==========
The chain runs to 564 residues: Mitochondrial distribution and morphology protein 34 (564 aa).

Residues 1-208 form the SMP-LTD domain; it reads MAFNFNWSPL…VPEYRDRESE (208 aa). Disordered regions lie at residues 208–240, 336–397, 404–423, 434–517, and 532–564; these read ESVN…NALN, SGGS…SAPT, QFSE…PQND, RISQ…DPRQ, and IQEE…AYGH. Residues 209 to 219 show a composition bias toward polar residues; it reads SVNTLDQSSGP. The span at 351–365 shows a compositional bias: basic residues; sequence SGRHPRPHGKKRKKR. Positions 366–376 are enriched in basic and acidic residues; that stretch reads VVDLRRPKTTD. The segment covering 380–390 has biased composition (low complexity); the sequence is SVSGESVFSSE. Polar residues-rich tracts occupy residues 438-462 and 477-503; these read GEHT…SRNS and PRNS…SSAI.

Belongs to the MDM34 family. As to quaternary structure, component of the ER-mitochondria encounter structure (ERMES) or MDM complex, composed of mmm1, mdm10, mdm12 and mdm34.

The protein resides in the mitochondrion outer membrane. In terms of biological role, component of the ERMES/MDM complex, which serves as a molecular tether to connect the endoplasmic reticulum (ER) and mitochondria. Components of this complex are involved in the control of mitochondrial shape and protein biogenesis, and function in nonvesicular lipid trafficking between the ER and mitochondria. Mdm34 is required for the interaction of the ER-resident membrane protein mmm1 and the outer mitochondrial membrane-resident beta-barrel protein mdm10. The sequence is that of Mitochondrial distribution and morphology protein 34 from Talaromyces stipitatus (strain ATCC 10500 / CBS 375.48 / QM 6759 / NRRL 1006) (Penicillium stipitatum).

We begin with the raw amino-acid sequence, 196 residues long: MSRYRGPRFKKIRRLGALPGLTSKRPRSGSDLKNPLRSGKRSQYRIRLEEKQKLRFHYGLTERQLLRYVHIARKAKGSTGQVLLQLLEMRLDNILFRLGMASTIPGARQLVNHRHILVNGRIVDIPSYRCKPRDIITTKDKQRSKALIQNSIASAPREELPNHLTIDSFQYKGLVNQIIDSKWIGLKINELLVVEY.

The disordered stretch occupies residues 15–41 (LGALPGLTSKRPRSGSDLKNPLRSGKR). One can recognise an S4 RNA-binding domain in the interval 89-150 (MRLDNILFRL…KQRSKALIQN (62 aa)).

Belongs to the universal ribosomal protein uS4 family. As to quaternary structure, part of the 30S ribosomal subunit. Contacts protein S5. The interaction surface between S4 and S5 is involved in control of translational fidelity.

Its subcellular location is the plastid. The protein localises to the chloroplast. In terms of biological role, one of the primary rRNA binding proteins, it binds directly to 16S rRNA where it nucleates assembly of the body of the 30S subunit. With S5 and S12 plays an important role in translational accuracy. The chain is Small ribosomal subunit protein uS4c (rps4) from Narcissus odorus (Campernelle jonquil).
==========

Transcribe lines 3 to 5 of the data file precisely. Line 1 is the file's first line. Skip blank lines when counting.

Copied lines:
Belongs to the MDM34 family. As to quaternary structure, component of the ER-mitochondria encounter structure (ERMES) or MDM complex, composed of mmm1, mdm10, mdm12 and mdm34.

The protein resides in the mitochondrion outer membrane. In terms of biological role, component of the ERMES/MDM complex, which serves as a molecular tether to connect the endoplasmic reticulum (ER) and mitochondria. Components of this complex are involved in the control of mitochondrial shape and protein biogenesis, and function in nonvesicular lipid trafficking between the ER and mitochondria. Mdm34 is required for the interaction of the ER-resident membrane protein mmm1 and the outer mitochondrial membrane-resident beta-barrel protein mdm10. The sequence is that of Mitochondrial distribution and morphology protein 34 from Talaromyces stipitatus (strain ATCC 10500 / CBS 375.48 / QM 6759 / NRRL 1006) (Penicillium stipitatum).

We begin with the raw amino-acid sequence, 196 residues long: MSRYRGPRFKKIRRLGALPGLTSKRPRSGSDLKNPLRSGKRSQYRIRLEEKQKLRFHYGLTERQLLRYVHIARKAKGSTGQVLLQLLEMRLDNILFRLGMASTIPGARQLVNHRHILVNGRIVDIPSYRCKPRDIITTKDKQRSKALIQNSIASAPREELPNHLTIDSFQYKGLVNQIIDSKWIGLKINELLVVEY.